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North Carolina: No In-State Contract of Employment Where Driver Required to Undergo Three Days of Orientation and Tests in Mississippi Prior to Final Hire

May 15, 2015 (1 min read)

A truck driver’s contract of employment was not made in North Carolina where he was required to complete a three-day orientation, a road test, a drug test, and a physical exam in Mississippi—a hiring procedure that extended well beyond mostly administrative paperwork. That the driver was paid during the orientation period did not control; his actual employment was contingent on successful completion of the orientation and tests, and thus his last act of the employment contract took place in Mississippi. Since the employment contract was not made in North Carolina and since neither the employer’s principal place of business nor the driver’s principal place of employment was in North Carolina, the state’s Industrial Commission had no subject matter jurisdiction to hear the driver’s claim.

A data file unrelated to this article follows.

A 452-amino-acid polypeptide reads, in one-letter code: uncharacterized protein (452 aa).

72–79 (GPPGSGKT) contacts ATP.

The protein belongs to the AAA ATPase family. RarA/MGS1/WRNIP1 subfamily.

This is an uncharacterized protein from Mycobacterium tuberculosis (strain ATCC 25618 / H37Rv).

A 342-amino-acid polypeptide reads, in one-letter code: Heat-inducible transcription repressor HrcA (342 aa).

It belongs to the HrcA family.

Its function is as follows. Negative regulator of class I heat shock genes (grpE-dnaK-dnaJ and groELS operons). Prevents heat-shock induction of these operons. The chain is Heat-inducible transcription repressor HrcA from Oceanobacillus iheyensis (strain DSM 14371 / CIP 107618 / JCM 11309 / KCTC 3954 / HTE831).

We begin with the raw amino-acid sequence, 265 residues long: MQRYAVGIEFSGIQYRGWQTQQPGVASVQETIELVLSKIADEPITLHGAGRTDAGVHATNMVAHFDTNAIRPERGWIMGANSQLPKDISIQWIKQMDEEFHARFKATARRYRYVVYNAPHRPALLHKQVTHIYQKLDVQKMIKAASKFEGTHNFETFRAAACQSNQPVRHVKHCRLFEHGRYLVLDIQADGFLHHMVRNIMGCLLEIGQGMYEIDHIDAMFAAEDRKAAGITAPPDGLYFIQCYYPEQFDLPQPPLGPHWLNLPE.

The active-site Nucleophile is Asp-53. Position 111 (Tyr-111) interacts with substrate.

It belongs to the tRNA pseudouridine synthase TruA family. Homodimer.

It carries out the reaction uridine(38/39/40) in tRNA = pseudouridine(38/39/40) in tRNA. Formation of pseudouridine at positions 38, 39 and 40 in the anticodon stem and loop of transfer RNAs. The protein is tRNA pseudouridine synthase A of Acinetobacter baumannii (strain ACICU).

Thomas A. Robinson, J.D., the Feature National Columnist for the LexisNexis Workers’ Compensation eNewsletter, is the co-author of Larson’s Workers’ Compensation Law (LexisNexis).

LexisNexis Online Subscribers: Citations below link to Lexis Advance. Bracketed citations link to

See Taylor v. Howard Transp., Inc., 2015 N.C. App. LEXIS 379 (May 5, 2015) [2015 N.C. App. LEXIS 379 (May 5, 2015)]

See generally Larson’s Workers’ Compensation Law, § 143.03 [143.03]

Source: Larson’s Workers’ Compensation Law, the nation’s leading authority on workers’ compensation law.